President Trump’s splashiest idea for lowering the cost of prescription drug prices was to force pharmaceutical companies to include the prices of their products in TV and other advertisements.
By Philip Moeller
It’s often possible to find individual drugs that cost less than what you’d pay in a Part D plan.
Rushing to judgment is misguided. There are no quick fixes here, and while the Trump proposals are viewed as fatally flawed by many experts, they also include some worthy ideas.
President Trump laid out his long-awaited plan for tackling drug prices on Friday. Health and Human Services Secretary Alex Azar joins Judy Woodruff to fill in the details about the plan, including how it will affect prices under Medicare, why…
President Trump revealed his blueprint to lower prescription drug prices as he railed against the pharmaceutical industry for making them unaffordable. Under his plan, "American Patients First," Trump proposes making it easier for generic drugs to enter the market and…
By Matthew Perrone, Associated Press
Trump called his plan the "most sweeping action in history to lower the price of prescription drugs for the American people." But it does not include his campaign pledge to use the massive buying power of the government's Medicare program…
By Erin Mershon, STAT
When the Trump administration unveiled a new Medicare proposal this week to cut payments to hospitals as part of a drug reimbursement program, Health and Human Services Secretary Tom Price called the plan a “significant step toward fulfilling President Trump’s…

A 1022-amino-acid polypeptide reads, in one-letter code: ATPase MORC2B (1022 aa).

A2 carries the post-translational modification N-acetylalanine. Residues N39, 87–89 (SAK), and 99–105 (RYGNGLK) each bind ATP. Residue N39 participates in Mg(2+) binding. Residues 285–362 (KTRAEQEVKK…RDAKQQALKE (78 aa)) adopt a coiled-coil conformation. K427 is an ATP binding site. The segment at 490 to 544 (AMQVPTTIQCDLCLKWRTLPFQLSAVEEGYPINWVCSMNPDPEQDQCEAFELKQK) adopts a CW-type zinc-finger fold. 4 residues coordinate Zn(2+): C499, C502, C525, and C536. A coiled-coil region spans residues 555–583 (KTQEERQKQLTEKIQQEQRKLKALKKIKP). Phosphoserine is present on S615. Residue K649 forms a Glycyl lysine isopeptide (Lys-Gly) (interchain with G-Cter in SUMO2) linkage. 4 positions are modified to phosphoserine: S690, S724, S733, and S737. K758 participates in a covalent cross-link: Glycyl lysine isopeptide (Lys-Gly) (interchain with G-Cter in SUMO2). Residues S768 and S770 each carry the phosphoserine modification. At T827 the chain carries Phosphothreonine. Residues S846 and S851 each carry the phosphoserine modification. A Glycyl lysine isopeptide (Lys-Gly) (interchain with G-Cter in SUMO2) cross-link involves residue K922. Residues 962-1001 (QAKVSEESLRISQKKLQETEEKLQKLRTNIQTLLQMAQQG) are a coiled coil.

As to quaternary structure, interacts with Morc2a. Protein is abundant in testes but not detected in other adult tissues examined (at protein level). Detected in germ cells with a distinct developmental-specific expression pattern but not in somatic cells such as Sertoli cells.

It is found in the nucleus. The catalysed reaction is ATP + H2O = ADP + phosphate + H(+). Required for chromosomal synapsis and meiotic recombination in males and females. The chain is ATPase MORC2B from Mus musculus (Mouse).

By Ed Silverman, STAT
The cost of two widely used radiology medicines for lung and kidney scans has jumped between 500 percent and 1,800 percent over the last four years.
By Bruce Horovitz and Julie Appleby, Kaiser Health News
Spending on direct-to-consumer drug commercials grew 62 percent since 2012, even as ad spending for most other product types was flat.
By Sarah Jane Tribble, Kaiser Health News
For years, congressional Democrats have tried to pass legislation to allow Medicare to negotiate prescription drug prices for millions of beneficiaries. Now, they believe they have a not-so-secret weapon: President Donald Trump.
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